Eleven thoughts on Larry McMurtry's Lonesome Dove

Last month I read Larry McMurtry's Lonesome Dove for the first time, and it was even better than advertised. I have some thoughts, mostly on what makes it so good, as well as the underlying themes that (perhaps?) have been overlooked given the book's popularity, Pulitzer Prize, and adaptation into a TV miniseries.

1.  The prose is perfect. Perfect. Not perfect the way, say, Michael Chabon's is. There may not be a word in all the nearly-1,000 pages that rises above an eighth grade reading level. The sentences, moreover, are usually on the short side. The prose isn't complex. But it's pitch perfect. McMurtry never fails to communicate exactly what he intends, whether it be an action, a feeling, a thought, or a memory. Or a conversation. Oh my, the dialogue. I felt what all readers have felt reading this novel: I didn't want it to end. Like watching a sitcom for a decade, I just wanted to spend time with my friends. But anyway, reading McMurtry's prose was a delight. The way he uses euphemism and "native" construction—the way an uneducated twentysomething cowboy would think or talk—both in dialogue and in description of action or emotion from a character's perspective: it's nothing short of masterful.

2. The characters! Gus, Call, Lorena, Dish, Pea Eye, Deets, Clara—Clara!—Lippy, Newt, Wanz, Blue Duck, July Johnson, Roscoe, Po Campo, Elmira, Peach, Big Zwey, Wilbarger, Jake Spoon—oh, Jake Spoon—Cholo, Soupy, Bolivar. Each name calls forth a whole world, a flesh-and-blood person, a voice and a story and an inner dialogue. Waiting to have July open part 2 and then Clara open part 3, the latter two-thirds into the story, and for each of them to step onto the page fully-formed and wholly equal to those we'd met long before: it's invigorating, is what it is. Exhilirating for the reader. Because at that point you just don't know who might show up before long.

Lonesome Dove by Larry McMurtry3. The plot is elegant in its simplicity and beautiful in its execution. An 1880 cattle drive from the Rio Grande to Montana, from the southern border to the northern (somewhere between the Rivers Milk and Missouri), led by two famous Texas Rangers in their 50s, after all the battles have been won and the land "secured" for settlement. A journey from vista to vista that live on in the American mythos. A tale filled with outsize characters and shocking events, combined with the ordinary quirks and peccadilloes of human life anywhere: back-breaking labor, bitter weather, taming the elements and animal passions in tandem, ubiquitous prostitution, city life and wilderness within walking distance, penury and plenty even closer bedfellows, unclaimed bastards and long-lost loves, abrupt deaths and children orphaned, gallows humor and gambling and ghost stories and other ways to kill the time on the short way to the grave.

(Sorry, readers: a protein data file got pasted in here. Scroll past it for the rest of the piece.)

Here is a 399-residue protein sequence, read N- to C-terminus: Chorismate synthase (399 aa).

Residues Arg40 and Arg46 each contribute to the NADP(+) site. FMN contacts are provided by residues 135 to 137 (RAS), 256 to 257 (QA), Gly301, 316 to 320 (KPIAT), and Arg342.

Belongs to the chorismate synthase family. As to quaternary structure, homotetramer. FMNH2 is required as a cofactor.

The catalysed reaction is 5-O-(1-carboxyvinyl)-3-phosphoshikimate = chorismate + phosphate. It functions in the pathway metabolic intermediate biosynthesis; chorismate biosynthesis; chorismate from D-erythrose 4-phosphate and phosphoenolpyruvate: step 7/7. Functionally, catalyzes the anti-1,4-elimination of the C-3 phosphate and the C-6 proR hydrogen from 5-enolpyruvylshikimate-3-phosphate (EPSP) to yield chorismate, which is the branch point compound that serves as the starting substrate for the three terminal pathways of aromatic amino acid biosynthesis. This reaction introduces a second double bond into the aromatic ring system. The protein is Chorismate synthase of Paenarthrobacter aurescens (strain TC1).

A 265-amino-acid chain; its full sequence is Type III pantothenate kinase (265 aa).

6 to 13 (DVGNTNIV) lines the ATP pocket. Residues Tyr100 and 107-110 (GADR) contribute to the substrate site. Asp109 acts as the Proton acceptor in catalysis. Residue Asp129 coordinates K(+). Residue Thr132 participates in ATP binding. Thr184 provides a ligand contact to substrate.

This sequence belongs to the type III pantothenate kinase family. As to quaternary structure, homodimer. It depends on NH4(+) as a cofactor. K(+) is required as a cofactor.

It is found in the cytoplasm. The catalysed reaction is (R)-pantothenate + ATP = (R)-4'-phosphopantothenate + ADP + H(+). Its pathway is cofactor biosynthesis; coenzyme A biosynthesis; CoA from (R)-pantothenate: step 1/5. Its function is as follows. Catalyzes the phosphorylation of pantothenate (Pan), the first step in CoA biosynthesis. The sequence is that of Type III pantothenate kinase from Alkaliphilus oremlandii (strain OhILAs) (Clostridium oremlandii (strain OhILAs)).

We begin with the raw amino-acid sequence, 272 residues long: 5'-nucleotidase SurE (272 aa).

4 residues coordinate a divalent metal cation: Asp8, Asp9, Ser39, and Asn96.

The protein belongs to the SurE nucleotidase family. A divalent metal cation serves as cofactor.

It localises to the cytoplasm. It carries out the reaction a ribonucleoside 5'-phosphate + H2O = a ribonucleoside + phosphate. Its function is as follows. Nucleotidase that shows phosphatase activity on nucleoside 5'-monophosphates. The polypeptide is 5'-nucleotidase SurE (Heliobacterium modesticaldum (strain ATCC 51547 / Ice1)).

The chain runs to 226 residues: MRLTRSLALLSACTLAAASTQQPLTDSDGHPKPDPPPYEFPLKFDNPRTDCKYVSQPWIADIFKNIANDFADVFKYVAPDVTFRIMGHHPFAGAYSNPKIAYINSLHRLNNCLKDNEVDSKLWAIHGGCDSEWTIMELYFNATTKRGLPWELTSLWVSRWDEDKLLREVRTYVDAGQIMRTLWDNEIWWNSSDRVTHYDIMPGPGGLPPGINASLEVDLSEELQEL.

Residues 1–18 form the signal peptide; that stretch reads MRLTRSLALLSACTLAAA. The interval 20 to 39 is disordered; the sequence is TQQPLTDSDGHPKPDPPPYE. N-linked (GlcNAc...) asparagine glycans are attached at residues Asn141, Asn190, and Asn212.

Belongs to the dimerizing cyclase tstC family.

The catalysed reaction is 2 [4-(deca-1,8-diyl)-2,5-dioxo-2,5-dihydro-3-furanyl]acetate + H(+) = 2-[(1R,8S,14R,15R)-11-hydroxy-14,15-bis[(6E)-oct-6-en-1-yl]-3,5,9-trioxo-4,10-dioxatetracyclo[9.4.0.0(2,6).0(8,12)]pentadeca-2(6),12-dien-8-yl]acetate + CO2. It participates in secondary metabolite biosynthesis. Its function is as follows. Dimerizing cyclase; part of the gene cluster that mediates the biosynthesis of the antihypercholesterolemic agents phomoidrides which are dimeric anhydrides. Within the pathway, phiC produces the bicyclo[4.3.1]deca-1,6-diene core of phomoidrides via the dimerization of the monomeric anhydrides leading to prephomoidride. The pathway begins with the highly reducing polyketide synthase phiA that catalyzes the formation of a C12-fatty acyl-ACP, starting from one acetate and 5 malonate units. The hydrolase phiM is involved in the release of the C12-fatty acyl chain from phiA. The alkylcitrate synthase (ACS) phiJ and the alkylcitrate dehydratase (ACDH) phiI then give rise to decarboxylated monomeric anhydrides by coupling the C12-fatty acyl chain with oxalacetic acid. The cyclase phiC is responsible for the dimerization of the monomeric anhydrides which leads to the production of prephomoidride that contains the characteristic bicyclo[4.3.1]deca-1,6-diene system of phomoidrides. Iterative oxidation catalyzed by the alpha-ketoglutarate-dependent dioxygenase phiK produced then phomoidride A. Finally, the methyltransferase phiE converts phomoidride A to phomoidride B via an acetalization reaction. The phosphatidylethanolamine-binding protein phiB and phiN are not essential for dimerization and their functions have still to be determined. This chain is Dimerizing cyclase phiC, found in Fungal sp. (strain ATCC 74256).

4. That leads me to what most surprised me about the novel (spoilers hereon). This is a dark story lightly told. And I cannot decide whether that is a virtue or a vice (it's certainly a feature and not a bug). The tone floats upon the surface of the pages, flitting from a Gus monologue to a light-hearted memory to a gripping set piece without pausing for Existential Comment or Thematic Flag-Planting. And that, I think, is why the book (appears to me, at least) to be remembered for the joy and pleasure of the plot and the characters and the dialogue. That was certainly my experience of the first half or so. But make no mistake. This is not a comedy. It is a tragedy.

By story's end, random minor characters have died to no purpose; Jake Spoon, fallen into mindless self-justifying murder, is captured and hanged by his friends before killing himself; July's wife, who never loved him and despises him, runs off to find another man, "marries" a third and is killed by Sioux; July's stepson and best friend together with a runaway, abused little girl are brutally murdered by Blue Duck; Deets is killed by a confused and overwhelmed young Indian boy for no reason; Clara is living alone on hard plains land, with a dying husband and three dead sons in the ground; Lorena has her dreams of San Francisco dashed by being kidnapped and gang-raped by Blue Duck's crew before being rescued by Gus, only to find herself at Clara's, alone in her grief mourning Gus (perhaps losing her mind in the process); Gus himself dies randomly as a result of an accidental run-in with Blackfeet who probably would have meant him no harm if they'd met otherwise. In fact, like Jake Gus chooses to die in a fit of vanity, preferring loss of life to life without legs, thus leaving both Clara and Lorena bereft of his presence and his love. Even Wanz burns himself alive in the saloon that just wasn't the same without Lorena there.

That's only to mention the deaths. Call's bastard son by a prostitute (herself dead) lives in his shadow for two decades, only to learn from others that Call is his father; yet Call cannot bring himself to tell the boy or give him his name, and abandons him in Montana: unclaimed, unnamed, unloved, alone. Call keeps his promise to his dead friend, eventuating with him—alone—back in Lonesome Dove, without meaning or purpose or drive. Why did he take all those cattle and all those men to Montana, and tolerate all those deaths in the process, anyway? Because Jake Spoon made mention of wide green pastures? So what? Or what of Dish, love-sick for Lorena, and July, love-sick for any woman in his orbit (Ellie, Clara, ad infinitum), both too naive and foolish and earnest ever to have their love requited. Even poor Bolivar regrets leaving the outfit and joining his wife south of the border, a house empty of his beloved daughters, home only to a woman who despises him.

Not one person in the whole book proves happy by the end; not one gets what he's looking for; not one finds lasting love or satisfaction. Even Pea Eye, the least unhappy and lonesome character in the story, precisely because he asks little of life except not getting murdered in his sleep, is bewildered and set adrift by Gus's death and Call's actions toward Newt. Never one for words, he is silenced one last time.

Lonesome Dove, in short, is a desperately sad tale. It is bleak, violent, unsparing, even merciless in the fates it doles out to its characters. And yet, for probably 600 or 700 pages, that is not the way the book reads. It reads like a romp, full of color and life and simple joys and little silly detours that make you cackle with glee. It's a book to make you smile, until you don't—because you're crying, or in shock.

Is that just the way McMurtry writes? Or is it a stylistic Trojan horse—slipping in a bleak revisionist Western tragedy in the trappings of a happy well-worn genre? I'm inclined to believe it's the latter, but I confess I don't know enough to form a judgment. I'll have to do some more reading of the book's reception and interpretation to tell.